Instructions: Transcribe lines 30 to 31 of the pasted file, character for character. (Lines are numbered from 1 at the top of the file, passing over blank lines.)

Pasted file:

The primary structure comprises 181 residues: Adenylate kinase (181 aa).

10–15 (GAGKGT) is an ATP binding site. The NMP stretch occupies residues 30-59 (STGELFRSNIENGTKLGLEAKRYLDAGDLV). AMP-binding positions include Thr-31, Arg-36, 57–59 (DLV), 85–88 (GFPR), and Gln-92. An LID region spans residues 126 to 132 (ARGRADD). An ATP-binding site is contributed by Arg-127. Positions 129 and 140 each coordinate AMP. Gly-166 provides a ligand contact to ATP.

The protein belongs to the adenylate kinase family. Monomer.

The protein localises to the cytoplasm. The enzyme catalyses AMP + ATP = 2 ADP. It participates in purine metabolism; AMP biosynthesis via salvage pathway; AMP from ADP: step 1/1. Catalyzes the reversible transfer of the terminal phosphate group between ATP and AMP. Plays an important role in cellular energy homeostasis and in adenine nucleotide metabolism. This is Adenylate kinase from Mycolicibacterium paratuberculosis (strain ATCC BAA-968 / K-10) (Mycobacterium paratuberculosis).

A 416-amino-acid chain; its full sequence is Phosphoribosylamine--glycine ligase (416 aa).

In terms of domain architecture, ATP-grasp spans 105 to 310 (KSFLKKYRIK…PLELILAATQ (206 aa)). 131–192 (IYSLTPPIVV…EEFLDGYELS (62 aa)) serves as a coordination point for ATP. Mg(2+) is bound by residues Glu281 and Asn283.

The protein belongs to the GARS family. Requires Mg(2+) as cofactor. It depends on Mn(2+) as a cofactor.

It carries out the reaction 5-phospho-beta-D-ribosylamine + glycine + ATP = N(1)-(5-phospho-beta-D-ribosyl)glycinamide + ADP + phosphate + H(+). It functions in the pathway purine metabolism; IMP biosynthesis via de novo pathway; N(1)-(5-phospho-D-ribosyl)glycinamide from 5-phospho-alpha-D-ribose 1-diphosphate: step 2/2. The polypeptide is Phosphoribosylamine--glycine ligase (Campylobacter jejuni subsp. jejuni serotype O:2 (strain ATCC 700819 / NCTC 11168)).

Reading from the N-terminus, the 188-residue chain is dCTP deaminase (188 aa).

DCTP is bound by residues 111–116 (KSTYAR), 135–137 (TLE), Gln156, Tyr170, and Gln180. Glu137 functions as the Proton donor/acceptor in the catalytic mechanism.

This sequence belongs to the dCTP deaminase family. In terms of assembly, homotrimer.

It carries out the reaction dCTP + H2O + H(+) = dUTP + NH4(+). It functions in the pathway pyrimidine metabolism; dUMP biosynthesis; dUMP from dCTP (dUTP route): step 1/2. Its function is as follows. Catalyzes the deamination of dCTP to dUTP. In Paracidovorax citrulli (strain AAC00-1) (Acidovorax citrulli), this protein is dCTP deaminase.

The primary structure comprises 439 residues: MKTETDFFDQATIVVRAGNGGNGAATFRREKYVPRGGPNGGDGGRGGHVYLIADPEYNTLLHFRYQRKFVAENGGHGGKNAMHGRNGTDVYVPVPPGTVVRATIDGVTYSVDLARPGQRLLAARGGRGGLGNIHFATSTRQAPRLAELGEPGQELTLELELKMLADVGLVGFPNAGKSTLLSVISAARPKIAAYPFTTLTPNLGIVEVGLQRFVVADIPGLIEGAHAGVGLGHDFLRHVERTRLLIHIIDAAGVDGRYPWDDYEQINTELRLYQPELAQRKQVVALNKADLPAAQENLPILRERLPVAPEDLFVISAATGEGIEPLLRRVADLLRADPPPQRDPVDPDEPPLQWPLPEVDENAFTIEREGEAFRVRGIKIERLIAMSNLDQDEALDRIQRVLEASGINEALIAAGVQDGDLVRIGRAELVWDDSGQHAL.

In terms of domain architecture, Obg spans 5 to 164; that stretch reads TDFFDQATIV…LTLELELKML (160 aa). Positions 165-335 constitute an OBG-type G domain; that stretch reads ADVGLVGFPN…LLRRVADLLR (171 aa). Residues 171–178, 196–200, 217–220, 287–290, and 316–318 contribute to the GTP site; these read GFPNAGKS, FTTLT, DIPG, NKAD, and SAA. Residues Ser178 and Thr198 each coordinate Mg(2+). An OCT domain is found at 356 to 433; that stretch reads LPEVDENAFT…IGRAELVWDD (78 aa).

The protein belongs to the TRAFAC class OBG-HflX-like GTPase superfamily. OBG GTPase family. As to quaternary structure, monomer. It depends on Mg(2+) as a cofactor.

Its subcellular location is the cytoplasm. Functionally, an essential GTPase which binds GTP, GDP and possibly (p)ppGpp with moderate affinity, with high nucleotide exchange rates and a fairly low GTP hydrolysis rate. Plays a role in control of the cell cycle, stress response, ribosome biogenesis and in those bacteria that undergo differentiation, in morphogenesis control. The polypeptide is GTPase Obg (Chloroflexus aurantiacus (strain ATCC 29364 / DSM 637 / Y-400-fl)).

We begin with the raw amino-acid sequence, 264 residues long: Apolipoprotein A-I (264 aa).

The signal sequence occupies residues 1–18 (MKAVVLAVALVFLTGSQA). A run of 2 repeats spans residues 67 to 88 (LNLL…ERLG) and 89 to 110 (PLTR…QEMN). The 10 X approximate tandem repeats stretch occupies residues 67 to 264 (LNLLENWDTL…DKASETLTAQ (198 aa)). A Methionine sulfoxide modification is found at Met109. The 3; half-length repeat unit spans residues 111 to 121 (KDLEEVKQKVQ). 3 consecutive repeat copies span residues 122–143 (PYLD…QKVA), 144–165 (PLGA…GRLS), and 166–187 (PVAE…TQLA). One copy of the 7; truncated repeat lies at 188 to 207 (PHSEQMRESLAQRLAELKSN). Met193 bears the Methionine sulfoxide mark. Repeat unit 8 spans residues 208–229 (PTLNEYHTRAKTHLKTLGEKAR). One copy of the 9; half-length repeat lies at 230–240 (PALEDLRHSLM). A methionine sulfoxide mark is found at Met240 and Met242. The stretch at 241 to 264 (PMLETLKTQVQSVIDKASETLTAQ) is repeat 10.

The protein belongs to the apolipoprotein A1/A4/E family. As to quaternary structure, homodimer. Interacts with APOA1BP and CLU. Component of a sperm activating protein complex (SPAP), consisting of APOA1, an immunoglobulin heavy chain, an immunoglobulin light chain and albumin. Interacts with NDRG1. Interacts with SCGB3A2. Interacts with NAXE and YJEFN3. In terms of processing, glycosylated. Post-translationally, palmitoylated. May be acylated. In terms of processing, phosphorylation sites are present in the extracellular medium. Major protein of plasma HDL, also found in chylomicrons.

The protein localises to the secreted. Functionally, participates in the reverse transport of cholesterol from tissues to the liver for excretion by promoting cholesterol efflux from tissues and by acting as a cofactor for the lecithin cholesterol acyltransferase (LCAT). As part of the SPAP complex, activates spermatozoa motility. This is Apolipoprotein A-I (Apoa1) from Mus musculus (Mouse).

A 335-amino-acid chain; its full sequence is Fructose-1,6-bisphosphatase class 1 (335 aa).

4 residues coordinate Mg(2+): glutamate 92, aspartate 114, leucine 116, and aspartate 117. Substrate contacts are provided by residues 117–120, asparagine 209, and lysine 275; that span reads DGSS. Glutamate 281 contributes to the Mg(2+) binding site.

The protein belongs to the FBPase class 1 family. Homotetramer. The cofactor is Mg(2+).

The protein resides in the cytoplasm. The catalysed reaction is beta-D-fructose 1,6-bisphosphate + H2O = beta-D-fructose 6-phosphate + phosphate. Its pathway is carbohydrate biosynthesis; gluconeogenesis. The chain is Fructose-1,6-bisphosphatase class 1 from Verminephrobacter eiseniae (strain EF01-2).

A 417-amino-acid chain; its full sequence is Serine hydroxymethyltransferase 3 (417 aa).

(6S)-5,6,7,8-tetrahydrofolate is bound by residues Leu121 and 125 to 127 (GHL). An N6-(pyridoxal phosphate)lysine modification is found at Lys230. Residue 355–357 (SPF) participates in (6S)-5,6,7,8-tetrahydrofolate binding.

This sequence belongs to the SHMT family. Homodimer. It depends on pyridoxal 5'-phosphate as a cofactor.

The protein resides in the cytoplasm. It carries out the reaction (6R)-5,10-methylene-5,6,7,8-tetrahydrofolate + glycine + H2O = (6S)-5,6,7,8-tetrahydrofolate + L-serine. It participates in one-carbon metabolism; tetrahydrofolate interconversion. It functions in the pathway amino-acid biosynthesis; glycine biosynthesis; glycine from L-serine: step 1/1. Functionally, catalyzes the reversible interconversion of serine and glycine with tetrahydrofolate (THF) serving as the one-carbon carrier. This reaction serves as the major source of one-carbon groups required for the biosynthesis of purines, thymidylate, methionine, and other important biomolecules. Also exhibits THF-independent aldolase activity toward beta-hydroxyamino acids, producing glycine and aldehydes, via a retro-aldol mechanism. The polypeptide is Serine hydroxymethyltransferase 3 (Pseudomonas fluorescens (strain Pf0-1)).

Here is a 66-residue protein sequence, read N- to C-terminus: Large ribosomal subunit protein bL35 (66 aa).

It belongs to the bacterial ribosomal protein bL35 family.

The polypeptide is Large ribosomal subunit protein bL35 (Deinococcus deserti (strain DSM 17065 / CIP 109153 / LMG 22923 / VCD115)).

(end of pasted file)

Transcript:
It belongs to the bacterial ribosomal protein bL35 family.

The polypeptide is Large ribosomal subunit protein bL35 (Deinococcus deserti (strain DSM 17065 / CIP 109153 / LMG 22923 / VCD115)).